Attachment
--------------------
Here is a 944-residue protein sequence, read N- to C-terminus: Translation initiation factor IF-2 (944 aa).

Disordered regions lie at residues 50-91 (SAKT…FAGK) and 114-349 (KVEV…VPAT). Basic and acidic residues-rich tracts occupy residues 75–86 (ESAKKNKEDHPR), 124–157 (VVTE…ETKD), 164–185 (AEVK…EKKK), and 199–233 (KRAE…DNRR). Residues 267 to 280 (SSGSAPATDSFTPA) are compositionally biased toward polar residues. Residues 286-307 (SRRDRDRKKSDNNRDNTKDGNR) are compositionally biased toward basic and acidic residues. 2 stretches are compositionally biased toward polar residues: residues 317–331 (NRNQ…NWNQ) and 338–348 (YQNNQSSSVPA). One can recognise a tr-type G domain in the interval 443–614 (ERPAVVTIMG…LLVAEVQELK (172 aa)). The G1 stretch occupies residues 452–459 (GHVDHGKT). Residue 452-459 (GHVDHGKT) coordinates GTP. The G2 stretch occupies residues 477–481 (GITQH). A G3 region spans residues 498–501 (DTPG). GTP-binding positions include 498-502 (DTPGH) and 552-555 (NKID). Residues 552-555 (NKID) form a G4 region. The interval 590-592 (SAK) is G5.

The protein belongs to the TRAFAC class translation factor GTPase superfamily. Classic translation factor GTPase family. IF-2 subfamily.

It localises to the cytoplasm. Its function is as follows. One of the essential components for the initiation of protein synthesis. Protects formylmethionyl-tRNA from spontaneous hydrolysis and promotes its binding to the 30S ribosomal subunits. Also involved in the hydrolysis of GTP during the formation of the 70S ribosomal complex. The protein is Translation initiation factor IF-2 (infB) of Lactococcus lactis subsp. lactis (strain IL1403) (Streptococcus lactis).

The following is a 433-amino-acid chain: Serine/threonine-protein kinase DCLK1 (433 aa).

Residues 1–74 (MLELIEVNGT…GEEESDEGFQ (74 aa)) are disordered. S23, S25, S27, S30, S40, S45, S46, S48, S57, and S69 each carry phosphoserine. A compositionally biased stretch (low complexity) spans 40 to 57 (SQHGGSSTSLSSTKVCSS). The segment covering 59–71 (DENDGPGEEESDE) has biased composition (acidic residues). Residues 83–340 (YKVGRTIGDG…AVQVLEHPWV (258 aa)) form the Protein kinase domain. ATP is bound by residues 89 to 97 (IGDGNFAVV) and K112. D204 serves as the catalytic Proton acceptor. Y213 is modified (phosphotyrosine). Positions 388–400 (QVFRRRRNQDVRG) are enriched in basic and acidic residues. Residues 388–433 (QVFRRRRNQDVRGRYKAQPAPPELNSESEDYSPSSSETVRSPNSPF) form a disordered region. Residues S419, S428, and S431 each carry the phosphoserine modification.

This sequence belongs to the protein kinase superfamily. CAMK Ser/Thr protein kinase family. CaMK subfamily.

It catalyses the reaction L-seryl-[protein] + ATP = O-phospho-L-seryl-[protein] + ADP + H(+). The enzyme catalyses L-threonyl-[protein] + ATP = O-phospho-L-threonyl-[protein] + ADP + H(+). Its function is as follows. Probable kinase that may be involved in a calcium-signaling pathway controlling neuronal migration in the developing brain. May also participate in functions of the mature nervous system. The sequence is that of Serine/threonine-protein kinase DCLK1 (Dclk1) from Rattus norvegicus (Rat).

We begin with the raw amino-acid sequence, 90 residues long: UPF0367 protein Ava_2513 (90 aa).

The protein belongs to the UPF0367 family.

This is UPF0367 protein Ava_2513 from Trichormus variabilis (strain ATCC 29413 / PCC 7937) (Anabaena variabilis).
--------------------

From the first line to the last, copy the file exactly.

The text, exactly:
Here is a 944-residue protein sequence, read N- to C-terminus: Translation initiation factor IF-2 (944 aa).

Disordered regions lie at residues 50-91 (SAKT…FAGK) and 114-349 (KVEV…VPAT). Basic and acidic residues-rich tracts occupy residues 75–86 (ESAKKNKEDHPR), 124–157 (VVTE…ETKD), 164–185 (AEVK…EKKK), and 199–233 (KRAE…DNRR). Residues 267 to 280 (SSGSAPATDSFTPA) are compositionally biased toward polar residues. Residues 286-307 (SRRDRDRKKSDNNRDNTKDGNR) are compositionally biased toward basic and acidic residues. 2 stretches are compositionally biased toward polar residues: residues 317–331 (NRNQ…NWNQ) and 338–348 (YQNNQSSSVPA). One can recognise a tr-type G domain in the interval 443–614 (ERPAVVTIMG…LLVAEVQELK (172 aa)). The G1 stretch occupies residues 452–459 (GHVDHGKT). Residue 452-459 (GHVDHGKT) coordinates GTP. The G2 stretch occupies residues 477–481 (GITQH). A G3 region spans residues 498–501 (DTPG). GTP-binding positions include 498-502 (DTPGH) and 552-555 (NKID). Residues 552-555 (NKID) form a G4 region. The interval 590-592 (SAK) is G5.

The protein belongs to the TRAFAC class translation factor GTPase superfamily. Classic translation factor GTPase family. IF-2 subfamily.

It localises to the cytoplasm. Its function is as follows. One of the essential components for the initiation of protein synthesis. Protects formylmethionyl-tRNA from spontaneous hydrolysis and promotes its binding to the 30S ribosomal subunits. Also involved in the hydrolysis of GTP during the formation of the 70S ribosomal complex. The protein is Translation initiation factor IF-2 (infB) of Lactococcus lactis subsp. lactis (strain IL1403) (Streptococcus lactis).

The following is a 433-amino-acid chain: Serine/threonine-protein kinase DCLK1 (433 aa).

Residues 1–74 (MLELIEVNGT…GEEESDEGFQ (74 aa)) are disordered. S23, S25, S27, S30, S40, S45, S46, S48, S57, and S69 each carry phosphoserine. A compositionally biased stretch (low complexity) spans 40 to 57 (SQHGGSSTSLSSTKVCSS). The segment covering 59–71 (DENDGPGEEESDE) has biased composition (acidic residues). Residues 83–340 (YKVGRTIGDG…AVQVLEHPWV (258 aa)) form the Protein kinase domain. ATP is bound by residues 89 to 97 (IGDGNFAVV) and K112. D204 serves as the catalytic Proton acceptor. Y213 is modified (phosphotyrosine). Positions 388–400 (QVFRRRRNQDVRG) are enriched in basic and acidic residues. Residues 388–433 (QVFRRRRNQDVRGRYKAQPAPPELNSESEDYSPSSSETVRSPNSPF) form a disordered region. Residues S419, S428, and S431 each carry the phosphoserine modification.

This sequence belongs to the protein kinase superfamily. CAMK Ser/Thr protein kinase family. CaMK subfamily.

It catalyses the reaction L-seryl-[protein] + ATP = O-phospho-L-seryl-[protein] + ADP + H(+). The enzyme catalyses L-threonyl-[protein] + ATP = O-phospho-L-threonyl-[protein] + ADP + H(+). Its function is as follows. Probable kinase that may be involved in a calcium-signaling pathway controlling neuronal migration in the developing brain. May also participate in functions of the mature nervous system. The sequence is that of Serine/threonine-protein kinase DCLK1 (Dclk1) from Rattus norvegicus (Rat).

We begin with the raw amino-acid sequence, 90 residues long: UPF0367 protein Ava_2513 (90 aa).

The protein belongs to the UPF0367 family.

This is UPF0367 protein Ava_2513 from Trichormus variabilis (strain ATCC 29413 / PCC 7937) (Anabaena variabilis).